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Revolution by Deborah Wiles. (The Sixties Trilogy book 2) 544p. Scholastic Inc., May 27, 2014. 9780545106078.
Publisher synopsis: It's 1964, and Sunny's town is being invaded. Or at least that's what the adults of Greenwood, Mississippi are saying. All Sunny knows is that people from up north are coming to help people register to vote. They're calling it Freedom Summer.
Fleabrain Loves Frannie by Joanne Rocklin. 280 p. Amulet Books/ Abrams, August 12, 2014. 9781419710681.
Publisher synopsis: This gem of a novel takes place in Pittsburgh in 1952. Franny Katzenback, while recovering from polio, reads and falls in love with the brand-new book Charlotte’s Web. Bored and lonely and yearning for a Charlotte of her own, Franny starts up a correspondence with an eloquent flea named Fleabrain who lives on her dog’s tail. While Franny struggles with physical therapy and feeling left out of her formerly active neighborhood life, Fleabrain is there to take her on adventures based on his extensive reading. It’s a touching, funny story set in the recent past, told with Rocklin’s signature wit and thoughtfulness.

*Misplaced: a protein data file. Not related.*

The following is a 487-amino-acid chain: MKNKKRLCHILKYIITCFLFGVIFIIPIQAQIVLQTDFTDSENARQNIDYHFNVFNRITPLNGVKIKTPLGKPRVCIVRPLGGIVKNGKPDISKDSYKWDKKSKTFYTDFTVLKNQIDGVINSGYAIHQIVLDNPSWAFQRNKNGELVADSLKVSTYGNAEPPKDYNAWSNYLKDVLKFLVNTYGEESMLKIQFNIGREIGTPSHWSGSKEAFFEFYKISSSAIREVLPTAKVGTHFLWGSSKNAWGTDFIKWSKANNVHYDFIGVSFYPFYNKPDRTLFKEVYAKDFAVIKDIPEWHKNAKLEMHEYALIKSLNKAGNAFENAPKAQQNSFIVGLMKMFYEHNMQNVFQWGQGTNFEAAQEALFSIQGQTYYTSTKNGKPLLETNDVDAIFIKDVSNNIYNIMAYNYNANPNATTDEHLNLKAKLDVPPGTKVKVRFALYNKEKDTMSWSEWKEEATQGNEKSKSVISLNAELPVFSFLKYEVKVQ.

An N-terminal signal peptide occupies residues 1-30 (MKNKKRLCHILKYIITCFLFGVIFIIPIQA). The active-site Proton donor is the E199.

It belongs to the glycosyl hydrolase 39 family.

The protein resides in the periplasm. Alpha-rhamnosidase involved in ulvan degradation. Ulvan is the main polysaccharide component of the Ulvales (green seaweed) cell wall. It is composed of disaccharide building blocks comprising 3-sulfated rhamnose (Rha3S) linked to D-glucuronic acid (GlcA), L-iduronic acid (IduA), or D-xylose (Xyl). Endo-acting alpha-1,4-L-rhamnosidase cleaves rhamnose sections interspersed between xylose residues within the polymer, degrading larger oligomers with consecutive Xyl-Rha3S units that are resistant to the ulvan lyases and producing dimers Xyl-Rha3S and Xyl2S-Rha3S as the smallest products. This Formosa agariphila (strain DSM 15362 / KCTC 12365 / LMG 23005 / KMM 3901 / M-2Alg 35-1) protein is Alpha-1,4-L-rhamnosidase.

Evil Librarian by Michelle Knudsen. 352 p. Candlewick Press, September 9, 2014. 9780763660383.
Publisher synopsis: He’s young. He’s hot. He’s also evil. He’s . . . the librarian.
The Twyning by Terence Blacker. 432 p. Candlewick Press, September 9, 2014. 9780763669027.
Publisher synopsis: In a harsh and dangerous world, a rat and a boy must each choose their way as their fates become inextricably linked.
Playing for the Commandant by Suzy Zail. 256 p. October 14, 2014. 9780763664039.
Publisher synopsis: A young Jewish pianist at Auschwitz, desperate to save her family, is chosen to play at the camp commandant’s house. How could she know she would fall in love with the wrong boy?
Eyes Wide Open: going behind environmental headlines by Paul Fleischman. 208 p. Candlewick Press, September 23, 2014. 9780763675455.
Publisher synopsis: We're living in an Ah-Ha moment. Take 250 years of human ingenuity. Add abundant fossil fuels. The result: a population and lifestyle never before seen. The downsides weren't visible for centuries, but now they are. Suddenly everything needs rethinking – suburbs, cars, fast food, cheap prices. It's a changed world.
This book explains it. Not with isolated facts, but the principles driving attitudes and events, from vested interests to denial to big-country syndrome. Because money is as important as molecules in the environment, science is joined with politics, history, and psychology to provide the briefing needed to comprehend the 21st century.
Extensive back matter, including a glossary, bibliography, and index, as well as numerous references to websites, provides further resources.
What's new with you? Leave a link to your stack in the comments section and I'll come visit.